Dr Freda LIM Chiang Huay|
Material Science & Engineering (MSE)
Dr Freda Lim from the Computational Materials Science and Engineering programme is comfortable being labelled as a “treasure hunter”. But before you think of her as a modern-day female Indiana Jones who goes around looking for lost treasure with a whip and a fedora hat, rest assured that all the treasure hunting is done right here at IHPC. “Research is like a treasure hunt!! It’s about finding new things in the domain that you are working in. Would anyone find treasure hunting boring? ... If your research reveals some “universal truth”, be it trivial or otherwise, one would feel the joy of uncovering that treasure for the rest of the world to appreciate!!...”
Although she was only conferred her PhD in Computational Chemistry about a year ago, Freda’s love affair with Science began as early as when she was in primary school. “When I was in Primary 4, school introduced the general subject of science. Since then, being a Scientist or having a job related to Science was one of my many dreams… I wanted to be a teacher in this field. Later in life, I entered junior college and realised that there is a whole lot more to learn than what is in the text book. Many of the things written in the text book are not “universal-truths” but merely currently known facts. What’s worse, many of these currently know facts are not actually ‘correct’. There are yet many things that are unknown and on-going research are taking place as we are being taught the fundamentals. It was in my university days that I decided that I want to be part of the community which does work to contribute to the knowledge for the future generations to learn.”
It was also during her university days that she got to work with IHPC on her projects for her honours year and later on, during her time as a post-graduate student. “I had been attached to IHPC for a short time during my honours year and found that IHPC is a nice place to work in, but that did not make me decide to join the institute then. Later on, after my post-graduation, I again found that IHPC had the most related research group for the domain that I was interested in. I guess the rest is history.”
Even though her dreams of becoming a teacher and shaping the minds of future scientists were not fulfilled, Freda still takes on a pseudo role of becoming a mentor to her 2 younger siblings. “I am the eldest in my family and my 2 younger siblings are much younger than me! One is 10 and another is 12 years younger so naturally I’m always the BIG sister at home. I even used to attend “parents-teacher” meeting on behalf of my parents! Of course, I also have to help them with their homework etc. and be a personal confidante to them, which I guess is the closest I can get to being a teacher right now.”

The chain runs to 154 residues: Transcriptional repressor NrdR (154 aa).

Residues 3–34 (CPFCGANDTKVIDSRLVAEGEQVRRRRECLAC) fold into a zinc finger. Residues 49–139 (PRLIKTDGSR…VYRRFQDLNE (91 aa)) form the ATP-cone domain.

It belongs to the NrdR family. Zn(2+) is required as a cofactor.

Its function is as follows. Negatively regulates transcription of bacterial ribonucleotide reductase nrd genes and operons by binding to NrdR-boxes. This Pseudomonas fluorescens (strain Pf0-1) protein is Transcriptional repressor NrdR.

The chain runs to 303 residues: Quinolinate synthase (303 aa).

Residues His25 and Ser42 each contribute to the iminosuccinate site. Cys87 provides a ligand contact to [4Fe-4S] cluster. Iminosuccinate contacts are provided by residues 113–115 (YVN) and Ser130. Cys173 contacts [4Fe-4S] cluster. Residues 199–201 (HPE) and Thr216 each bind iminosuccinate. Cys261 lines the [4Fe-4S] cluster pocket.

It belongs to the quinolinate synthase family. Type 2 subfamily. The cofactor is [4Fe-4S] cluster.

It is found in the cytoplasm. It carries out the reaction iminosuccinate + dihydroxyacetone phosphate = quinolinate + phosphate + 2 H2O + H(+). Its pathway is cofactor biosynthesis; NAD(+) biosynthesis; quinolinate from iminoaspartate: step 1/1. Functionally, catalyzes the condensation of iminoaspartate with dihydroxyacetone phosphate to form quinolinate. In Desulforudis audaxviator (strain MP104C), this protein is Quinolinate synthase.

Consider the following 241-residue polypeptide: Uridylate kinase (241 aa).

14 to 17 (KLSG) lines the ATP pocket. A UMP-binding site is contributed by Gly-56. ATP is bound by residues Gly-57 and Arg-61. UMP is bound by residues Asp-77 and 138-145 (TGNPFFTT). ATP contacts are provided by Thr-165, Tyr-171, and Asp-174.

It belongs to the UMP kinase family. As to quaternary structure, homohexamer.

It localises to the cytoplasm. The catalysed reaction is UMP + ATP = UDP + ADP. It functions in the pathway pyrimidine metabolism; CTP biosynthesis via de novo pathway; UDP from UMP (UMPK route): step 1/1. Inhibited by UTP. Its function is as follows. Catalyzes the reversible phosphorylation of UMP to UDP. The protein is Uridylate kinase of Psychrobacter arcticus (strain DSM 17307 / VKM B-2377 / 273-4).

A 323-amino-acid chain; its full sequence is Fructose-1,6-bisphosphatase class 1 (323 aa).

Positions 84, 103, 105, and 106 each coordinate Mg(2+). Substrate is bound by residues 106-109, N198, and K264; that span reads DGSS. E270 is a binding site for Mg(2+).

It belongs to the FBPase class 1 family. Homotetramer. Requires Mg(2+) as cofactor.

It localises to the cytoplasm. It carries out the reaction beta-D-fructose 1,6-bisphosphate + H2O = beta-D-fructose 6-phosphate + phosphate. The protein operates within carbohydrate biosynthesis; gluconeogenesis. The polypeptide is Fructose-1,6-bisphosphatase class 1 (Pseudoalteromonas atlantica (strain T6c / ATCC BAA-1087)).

Having to take care of 2 younger siblings is also great practise for Freda, as she is the proud mother of a 7 month-old baby girl, Enya. Being a parent is a wonderful experience and is something of a full-time responsibility as well. “Now that my baby has just arrived, my form of leisure is playing with my newborn and reading and learning how to care for her. If I have any time (and energy) left, I would probably bake and cook for my family. I also love to do handicrafts, creating that little something from a few raw materials… Eventually, when Enya is a bit older, I would also like to try scuba diving. It may sound strange, but I want to experience what it is like to move in a 3-dimensional space. Right now, in our daily lives, our movements are limited to a 2-dimensional space and my friend tells me that it is such a different experience when one has the freedom to move in a 3-dimensional space like the ocean, so hopefully, one day, I can find out what it’s like.”
Future plans aside, Freda’s family and career take precedence in her life at the moment and she shares on the three qualities – humility, patience and perseverance – that she hopes to have, to be a successful researcher. “One must be humble in order to be teachable. Humility brings about the hunger for knowledge. If one is not humble, one might be blinded by arrogance in-front of new findings.
Patience is the other key ingredient for a good researcher. Although often, a sense of urgency is also needed, patience brings about the clarity of mind to see beyond the obvious. Some data might require days or longer to decipher. If one is always in a rush, one might be hasty in extracting the essence of the results and crucial details might be missed out .
Perseverance is yet another quality that a good researcher must have. In the search for new knowledge, the process can be full of trials and tribulations. One must press on and not give up. The key piece of data can be just so near yet seemed so far. If one gives up too soon, one might not be able to fully appreciate the beauty of it all.”